Western rider wanting to switch... (prospective horse)
I'm sure there are plenty of threads about a Western rider switching over to dressage, so I'll browse those in a bit.
By way of quick background, I've owned/worked with/trained horses for over 20 years. I've ridden Western (mostly just trail and pleasure riding) my whole life, although I have ridden on an English saddle and an endurance saddle on my Arab (in the search for a saddle that would fit him best). The thing that struck me most about riding in an English saddle was how much more "in tune" I felt with the horse.
Ideally I'll take some lessons, etc. in dressage before investing in a dressage horse for me, but I happened to stumble across this mare and was wondering what some of the experienced dressage people thought of her:
StormyRide - YouTube
StormyRide2 - YouTube
She's apparently done some 2nd level showing. She's an 11 year old Anglo-Arab.
Dressage is an addicting discipline...beware! :lol:
If you have a horse already there's no reason you cannot do dressage lessons on him/her. This is, unless you want to keep him/her strictly western. Two of my horses were started western, one made second level before injury and the other made fouth. So don't think you need to invest in a "dressage" horse (unless you want to...new horses are always fun!!).
What I see off the bat is a horse with no connection to the bit. If she is truly a second level horse her connection should be much more solid and steady, in my opinion. It also appears that she doesn't track up and if she is it is barely noticable (which could be/likely is the root of her connection instability). She looks to be travelling on her forehand. I'm not sure where you are but, in Canada, the second level tests are to show the horse has begun to develop uphill tendancies, more collection onto the hindquarters, and is reliably on the bit, basically. Personally, I feel that if you were to look at her scores from the second level showing she is said to have done that you would find some fairly unimpressive scores.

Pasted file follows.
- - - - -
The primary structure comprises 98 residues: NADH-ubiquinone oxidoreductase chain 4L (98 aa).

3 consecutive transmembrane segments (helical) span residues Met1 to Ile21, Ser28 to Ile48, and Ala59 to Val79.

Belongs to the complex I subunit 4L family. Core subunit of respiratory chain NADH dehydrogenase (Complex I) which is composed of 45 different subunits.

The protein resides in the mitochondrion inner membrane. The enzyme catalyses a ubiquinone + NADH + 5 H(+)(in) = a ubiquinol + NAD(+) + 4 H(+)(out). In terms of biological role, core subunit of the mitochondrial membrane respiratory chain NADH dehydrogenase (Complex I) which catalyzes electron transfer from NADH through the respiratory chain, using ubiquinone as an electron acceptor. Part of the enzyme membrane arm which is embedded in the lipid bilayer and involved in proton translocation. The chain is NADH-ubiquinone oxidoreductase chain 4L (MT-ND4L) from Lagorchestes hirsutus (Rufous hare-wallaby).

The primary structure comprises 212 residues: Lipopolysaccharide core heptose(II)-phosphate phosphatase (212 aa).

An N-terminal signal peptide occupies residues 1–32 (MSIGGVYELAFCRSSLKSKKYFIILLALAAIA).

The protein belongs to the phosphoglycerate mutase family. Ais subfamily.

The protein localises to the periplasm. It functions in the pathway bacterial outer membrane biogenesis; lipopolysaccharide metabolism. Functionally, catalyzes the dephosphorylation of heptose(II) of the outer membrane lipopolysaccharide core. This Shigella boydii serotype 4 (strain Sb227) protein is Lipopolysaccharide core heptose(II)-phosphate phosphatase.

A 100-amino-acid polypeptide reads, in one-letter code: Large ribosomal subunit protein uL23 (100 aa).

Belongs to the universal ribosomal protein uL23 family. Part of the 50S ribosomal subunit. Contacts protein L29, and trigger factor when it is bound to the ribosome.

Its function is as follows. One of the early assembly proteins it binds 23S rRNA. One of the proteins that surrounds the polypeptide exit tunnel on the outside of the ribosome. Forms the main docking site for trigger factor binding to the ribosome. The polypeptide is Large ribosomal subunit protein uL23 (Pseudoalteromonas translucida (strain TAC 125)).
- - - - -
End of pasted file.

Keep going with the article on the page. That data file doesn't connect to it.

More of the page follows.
She looks to be steady in her general way of going which is good. I think a lot of the things I see off the bat (tracking up, connection etc. The connection will come once she engages her hind end and uses her body better) are definitely improvable. She is super cute but as a horse that is supposed to be "second level" I feel you can find something a bit more confirmed at the level. Also, those videos aren't the best. It would be nice to see her go in a square arena. I would ask for a video about seeing her go outside of a roundpen before I went to see her.
Good luck in your dressage endeavors!
Thank you for your response! I think my Arab would've made a fantastic dressage horse but he's almost 30 and enjoying retirement. My QH is only 22 but has battled back and feet issues his whole life so I retired him, too. Plus, like you said, new horses are fun!
This girl is actually at a nearby rescue... I was surprised to find her there and even more surprised she hasn't been adopted yet! Her adoption fee is very reasonable and if there aren't any glaring issues, I might take a chance on her. The rescue said she was trained to first level and had gone to a couple of level two shows.
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Sounds like a new horse is in the books for you, hey? I'm just in the process of looking for a new one too!